Both Iran and North Korea recently gained attention for testing ballistic missiles. Both events were treated as a crisis by the international Western media, and Drumpf took severe criticism for his display of lacking professionalism when read presumably confidential reports in full view of clearly unauthorised personnel. Well, at least we saw him reading more than 140 characters in one sitting for once. I actually found that to be rather reassuring.
The whole exasperation is in my opinion entirely misplaced, regardless of what the UNSC thought about it.
Western countries and Russia are testing nuclear warhead-capable missiles often and we don't presume that anyone else should feel threatened. The United States have thousands of nuclear warheads, Iran has none and would need many years to build a weak one - which remains practically impossible as long as the IAEA keeps inspecting it finding no nuclear arms program (Iran does follow its NPT obligations, while the U.S. doesn't) and the recent treaty on the issue remains in force (which Drumpf doesn't want it to be).
North Korea meanwhile has a few nuclear warheads of low yield (but they're likely very dirty because of their inefficiency), but evidently doesn't use them on any other country.
The entire exasperation about North Korea testing long range ballistic missiles (which could be intercepted by the operational BMD, but maybe wouldn't) is about the scenario of a nuclear warhead reaching Honolulu or even CONUS cities. This is supposed to be scary. That, of course, would also be possible if they launched a simple rocket from a ship four nautical miles off the coast, where - freedom of navigation! - they have the right to cruise anyway.
My advice is to ignore all these issues. Ignore North Korean nukes, ignore Iranian and North Korean ballistic missiles.
One hint should have been that North Korea didn't use its nukes so far.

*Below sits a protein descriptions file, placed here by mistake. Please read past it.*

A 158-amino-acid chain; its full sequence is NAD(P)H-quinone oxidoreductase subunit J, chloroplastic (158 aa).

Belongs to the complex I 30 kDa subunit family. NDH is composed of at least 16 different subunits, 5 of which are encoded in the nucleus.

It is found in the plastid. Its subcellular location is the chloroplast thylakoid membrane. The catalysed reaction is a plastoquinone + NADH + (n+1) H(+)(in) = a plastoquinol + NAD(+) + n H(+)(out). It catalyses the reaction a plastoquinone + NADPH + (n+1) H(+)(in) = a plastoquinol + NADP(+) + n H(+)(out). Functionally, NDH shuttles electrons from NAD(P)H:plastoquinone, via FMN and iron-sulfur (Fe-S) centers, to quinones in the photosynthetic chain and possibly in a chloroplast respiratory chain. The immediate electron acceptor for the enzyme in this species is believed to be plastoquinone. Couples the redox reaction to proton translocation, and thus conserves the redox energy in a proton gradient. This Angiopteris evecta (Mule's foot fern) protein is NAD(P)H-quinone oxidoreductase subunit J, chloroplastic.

They won't use them, ever. The North Korean regime is a hereditary tyranny with a fig leaf of communist ideology. The first and foremost objective of the entire state is to support and sustain the rule and safety of the leader and his children. Everything else is of much lesser importance (even the lives of uncles and half-brothers).
To use a nuclear warhead all but ensures defeat by a nuclear power, maybe three of them.
Moreover, even if North Korea was in a conventional war and losing badly, with the leader and his last troops pushed back to the Yalu - North Korea would still not use any nuclear warhead as long as the PRC offers the leader a life in exile. To use a nuclear warhead at that stage would no avert defeat, but it would ensure that the leader would be extradited or assassinated instead of surviving in exile.
Nuclear munitions larger than the really small ones (up to 1 kt TNTeq) are almost perfectly unusable post-WW2, at least against targets on land. The powers that have them have no use for them against smaller powers, and face the threat of nuclear retaliation in regard to attacks on other great powers.
A country can threaten to use nukes, but that's about it - it's almost 100% a bluff.
It's thus best to call the bluff by ignoring such "threats", even perceived peripheral threats such as ballistic missile tests. We are almost certainly safe as long as we don't attack them,and even then a use of nukes is unlikely. A military history parallel for this exists in the German non-use of Tabun nerve gas during WW2.
Next time North Korea launches a big ballistic missile congratulate them to their achievement and ask them when they will launch their first geosurveillance satellite that helps the country's agriculture to optimise the use of land for food production. Don't treat it as a national security issue. It isn't one.
One advice in particular to politicians who want to communicate the "strong man" image; being easily scared by harmless missile tests doesn't fit the image you want to project. Cool, dismissive statements on the other hand would do so.